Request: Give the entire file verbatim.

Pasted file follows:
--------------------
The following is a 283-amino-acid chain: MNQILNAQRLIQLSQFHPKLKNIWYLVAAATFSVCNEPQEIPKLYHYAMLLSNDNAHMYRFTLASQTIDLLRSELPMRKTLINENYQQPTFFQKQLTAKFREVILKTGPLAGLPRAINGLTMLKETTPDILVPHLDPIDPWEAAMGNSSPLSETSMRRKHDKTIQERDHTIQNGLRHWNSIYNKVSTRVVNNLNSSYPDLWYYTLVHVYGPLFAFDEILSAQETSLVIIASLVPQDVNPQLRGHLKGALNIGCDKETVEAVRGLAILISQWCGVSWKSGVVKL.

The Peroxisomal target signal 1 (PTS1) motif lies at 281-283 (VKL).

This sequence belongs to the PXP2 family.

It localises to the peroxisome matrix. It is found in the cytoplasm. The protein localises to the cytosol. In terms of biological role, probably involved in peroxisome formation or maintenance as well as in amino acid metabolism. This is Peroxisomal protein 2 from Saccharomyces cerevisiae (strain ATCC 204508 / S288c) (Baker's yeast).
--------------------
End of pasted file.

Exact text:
The following is a 283-amino-acid chain: MNQILNAQRLIQLSQFHPKLKNIWYLVAAATFSVCNEPQEIPKLYHYAMLLSNDNAHMYRFTLASQTIDLLRSELPMRKTLINENYQQPTFFQKQLTAKFREVILKTGPLAGLPRAINGLTMLKETTPDILVPHLDPIDPWEAAMGNSSPLSETSMRRKHDKTIQERDHTIQNGLRHWNSIYNKVSTRVVNNLNSSYPDLWYYTLVHVYGPLFAFDEILSAQETSLVIIASLVPQDVNPQLRGHLKGALNIGCDKETVEAVRGLAILISQWCGVSWKSGVVKL.

The Peroxisomal target signal 1 (PTS1) motif lies at 281-283 (VKL).

This sequence belongs to the PXP2 family.

It localises to the peroxisome matrix. It is found in the cytoplasm. The protein localises to the cytosol. In terms of biological role, probably involved in peroxisome formation or maintenance as well as in amino acid metabolism. This is Peroxisomal protein 2 from Saccharomyces cerevisiae (strain ATCC 204508 / S288c) (Baker's yeast).